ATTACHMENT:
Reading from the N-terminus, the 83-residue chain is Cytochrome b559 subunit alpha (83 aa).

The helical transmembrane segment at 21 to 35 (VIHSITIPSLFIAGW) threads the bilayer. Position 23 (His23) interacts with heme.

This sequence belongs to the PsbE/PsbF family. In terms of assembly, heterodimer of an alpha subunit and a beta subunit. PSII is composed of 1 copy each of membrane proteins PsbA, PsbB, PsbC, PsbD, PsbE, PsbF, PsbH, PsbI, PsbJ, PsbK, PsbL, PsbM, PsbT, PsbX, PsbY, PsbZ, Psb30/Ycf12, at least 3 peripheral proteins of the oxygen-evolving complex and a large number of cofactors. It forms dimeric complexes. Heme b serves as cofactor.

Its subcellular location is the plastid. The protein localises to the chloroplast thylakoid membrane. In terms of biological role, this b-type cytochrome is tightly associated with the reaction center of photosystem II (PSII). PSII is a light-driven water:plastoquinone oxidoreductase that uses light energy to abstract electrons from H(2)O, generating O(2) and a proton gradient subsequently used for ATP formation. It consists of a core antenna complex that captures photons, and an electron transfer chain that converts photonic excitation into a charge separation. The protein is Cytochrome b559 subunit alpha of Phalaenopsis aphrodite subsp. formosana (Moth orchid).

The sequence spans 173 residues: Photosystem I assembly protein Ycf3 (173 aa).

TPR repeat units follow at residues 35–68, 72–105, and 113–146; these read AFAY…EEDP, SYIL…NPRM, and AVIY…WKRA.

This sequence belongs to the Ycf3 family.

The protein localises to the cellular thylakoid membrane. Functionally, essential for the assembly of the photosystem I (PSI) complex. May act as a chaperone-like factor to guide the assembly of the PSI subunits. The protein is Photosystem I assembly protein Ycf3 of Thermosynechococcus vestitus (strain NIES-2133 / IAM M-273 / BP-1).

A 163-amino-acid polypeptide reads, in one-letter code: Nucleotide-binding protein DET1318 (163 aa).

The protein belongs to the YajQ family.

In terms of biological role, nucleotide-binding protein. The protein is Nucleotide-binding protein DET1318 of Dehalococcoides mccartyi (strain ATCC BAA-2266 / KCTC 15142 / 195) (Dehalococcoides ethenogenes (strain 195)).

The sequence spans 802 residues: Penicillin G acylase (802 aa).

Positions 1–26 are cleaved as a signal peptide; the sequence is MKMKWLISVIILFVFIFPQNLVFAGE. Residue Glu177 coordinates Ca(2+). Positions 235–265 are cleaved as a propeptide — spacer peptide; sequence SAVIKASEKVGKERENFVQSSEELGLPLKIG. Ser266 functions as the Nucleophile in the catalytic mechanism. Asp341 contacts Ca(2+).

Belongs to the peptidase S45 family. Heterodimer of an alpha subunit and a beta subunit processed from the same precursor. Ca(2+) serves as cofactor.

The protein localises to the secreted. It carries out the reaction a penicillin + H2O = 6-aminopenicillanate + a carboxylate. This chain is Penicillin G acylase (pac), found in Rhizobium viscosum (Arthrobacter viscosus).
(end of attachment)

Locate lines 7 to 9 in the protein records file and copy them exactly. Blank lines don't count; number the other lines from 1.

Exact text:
This sequence belongs to the Ycf3 family.

The protein localises to the cellular thylakoid membrane. Functionally, essential for the assembly of the photosystem I (PSI) complex. May act as a chaperone-like factor to guide the assembly of the PSI subunits. The protein is Photosystem I assembly protein Ycf3 of Thermosynechococcus vestitus (strain NIES-2133 / IAM M-273 / BP-1).

A 163-amino-acid polypeptide reads, in one-letter code: Nucleotide-binding protein DET1318 (163 aa).